The Theoretical Domains Framework (TDF) was developed to investigate determinants of specific clinical behaviors and inform the design of interventions to change professional behavior. This framework was used to explore the beliefs of chiropractors in an American Provider Network and two Canadian provinces about their adherence to evidence-based recommendations for spine radiography for uncomplicated back pain. The primary objective of the study was to identify chiropractors’ beliefs about managing uncomplicated back pain without x-rays and to explore barriers and facilitators to implementing evidence-based recommendations on lumbar spine x-rays. A secondary objective was to compare chiropractors in the United States and Canada on their beliefs regarding the use of spine x-rays.
Six focus groups exploring beliefs about managing back pain without x-rays were conducted with a purposive sample. The interview guide was based upon the TDF. Focus groups were digitally recorded, transcribed verbatim, and analyzed by two independent assessors using thematic content analysis based on the TDF.
Five domains were identified as likely relevant. Key beliefs within these domains included the following: conflicting comments about the potential consequences of not ordering x-rays (risk of missing a pathology, avoiding adverse treatment effects, risks of litigation, determining the treatment plan, and using x-ray-driven techniques contrasted with perceived benefits of minimizing patient radiation exposure and reducing costs; beliefs about consequences); beliefs regarding professional autonomy, professional credibility, lack of standardization, and agreement with guidelines widely varied ( social/professional role & identity); the influence of formal training, colleagues, and patients also appeared to be important factors ( social influences); conflicting comments regarding levels of confidence and comfort in managing patients without x-rays ( belief about capabilities); and guideline awareness and agreements ( knowledge).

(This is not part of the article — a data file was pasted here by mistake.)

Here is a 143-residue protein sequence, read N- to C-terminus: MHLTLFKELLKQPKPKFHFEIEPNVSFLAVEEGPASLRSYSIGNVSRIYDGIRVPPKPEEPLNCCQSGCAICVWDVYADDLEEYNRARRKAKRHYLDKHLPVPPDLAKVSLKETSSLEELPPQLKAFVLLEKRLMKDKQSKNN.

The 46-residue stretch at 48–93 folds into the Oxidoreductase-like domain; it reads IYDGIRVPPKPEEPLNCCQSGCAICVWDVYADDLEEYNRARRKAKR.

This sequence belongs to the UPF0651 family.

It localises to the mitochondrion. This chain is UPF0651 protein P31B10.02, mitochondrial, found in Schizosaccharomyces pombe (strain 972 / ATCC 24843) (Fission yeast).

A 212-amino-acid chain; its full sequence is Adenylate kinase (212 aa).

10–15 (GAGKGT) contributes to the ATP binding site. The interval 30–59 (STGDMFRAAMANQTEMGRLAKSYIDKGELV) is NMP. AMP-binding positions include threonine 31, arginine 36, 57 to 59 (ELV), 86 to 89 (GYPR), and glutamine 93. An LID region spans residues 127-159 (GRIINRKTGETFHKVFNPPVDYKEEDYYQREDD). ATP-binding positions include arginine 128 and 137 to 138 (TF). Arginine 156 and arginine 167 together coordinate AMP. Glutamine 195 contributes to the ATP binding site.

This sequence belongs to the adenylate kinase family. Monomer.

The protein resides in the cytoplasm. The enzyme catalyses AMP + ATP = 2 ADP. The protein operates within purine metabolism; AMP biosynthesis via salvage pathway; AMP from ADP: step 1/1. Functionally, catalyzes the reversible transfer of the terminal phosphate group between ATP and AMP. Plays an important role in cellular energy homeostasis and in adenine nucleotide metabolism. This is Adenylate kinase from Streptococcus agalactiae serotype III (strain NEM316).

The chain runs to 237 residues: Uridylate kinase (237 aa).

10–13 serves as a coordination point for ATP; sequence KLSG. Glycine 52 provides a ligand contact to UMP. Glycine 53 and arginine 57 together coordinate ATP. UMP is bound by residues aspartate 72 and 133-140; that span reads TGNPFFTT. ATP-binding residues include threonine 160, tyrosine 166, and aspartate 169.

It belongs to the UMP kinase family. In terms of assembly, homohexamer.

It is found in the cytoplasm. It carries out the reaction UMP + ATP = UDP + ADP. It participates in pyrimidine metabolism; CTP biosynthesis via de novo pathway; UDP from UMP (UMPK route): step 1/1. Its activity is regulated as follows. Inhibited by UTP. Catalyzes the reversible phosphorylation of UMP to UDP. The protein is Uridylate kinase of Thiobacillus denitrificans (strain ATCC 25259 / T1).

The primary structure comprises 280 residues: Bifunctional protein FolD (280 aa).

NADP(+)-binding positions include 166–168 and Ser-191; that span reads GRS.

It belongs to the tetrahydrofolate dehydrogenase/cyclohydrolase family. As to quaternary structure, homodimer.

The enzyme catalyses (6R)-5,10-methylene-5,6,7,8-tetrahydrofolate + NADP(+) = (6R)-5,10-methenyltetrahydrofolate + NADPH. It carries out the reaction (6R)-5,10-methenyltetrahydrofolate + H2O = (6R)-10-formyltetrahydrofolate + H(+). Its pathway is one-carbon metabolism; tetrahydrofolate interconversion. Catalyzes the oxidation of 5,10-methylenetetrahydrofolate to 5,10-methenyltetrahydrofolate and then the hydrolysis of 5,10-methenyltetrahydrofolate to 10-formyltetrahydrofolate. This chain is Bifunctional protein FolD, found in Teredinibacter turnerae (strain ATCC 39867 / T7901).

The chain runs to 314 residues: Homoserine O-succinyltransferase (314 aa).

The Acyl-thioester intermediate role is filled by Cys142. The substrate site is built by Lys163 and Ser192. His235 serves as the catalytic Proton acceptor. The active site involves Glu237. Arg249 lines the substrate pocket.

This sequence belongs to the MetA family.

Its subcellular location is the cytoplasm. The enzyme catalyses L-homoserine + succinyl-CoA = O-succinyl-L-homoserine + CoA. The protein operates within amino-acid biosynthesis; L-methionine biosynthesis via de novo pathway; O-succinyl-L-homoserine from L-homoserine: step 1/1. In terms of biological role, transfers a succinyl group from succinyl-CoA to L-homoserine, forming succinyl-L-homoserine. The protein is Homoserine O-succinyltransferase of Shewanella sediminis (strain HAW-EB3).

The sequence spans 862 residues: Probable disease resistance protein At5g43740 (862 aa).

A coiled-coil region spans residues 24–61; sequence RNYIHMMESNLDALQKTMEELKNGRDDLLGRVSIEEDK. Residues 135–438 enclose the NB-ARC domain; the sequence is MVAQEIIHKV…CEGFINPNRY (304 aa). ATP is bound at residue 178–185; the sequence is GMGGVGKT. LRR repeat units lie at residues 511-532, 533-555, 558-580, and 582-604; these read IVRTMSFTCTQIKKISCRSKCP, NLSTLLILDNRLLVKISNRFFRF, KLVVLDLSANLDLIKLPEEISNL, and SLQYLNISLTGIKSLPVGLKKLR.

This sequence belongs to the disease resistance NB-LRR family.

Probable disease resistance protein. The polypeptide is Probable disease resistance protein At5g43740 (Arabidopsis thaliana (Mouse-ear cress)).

Chiropractors’ use of diagnostic imaging appears to be influenced by a number of factors. Five key domains may be important considering the presence of conflicting beliefs, evidence of strong beliefs likely to impact the behavior of interest, and high frequency of beliefs. The results will inform the development of a theory-based survey to help identify potential targets for behavioral-change strategies.
PMCID: PMC3444898  PMID: 22938135
Theoretical domains framework; Focus groups; Content analysis; Social/professional role and identity; Social influence; Chiropractors; Radiography; X-ray guidelines; Back pain

Results 1-6 (6)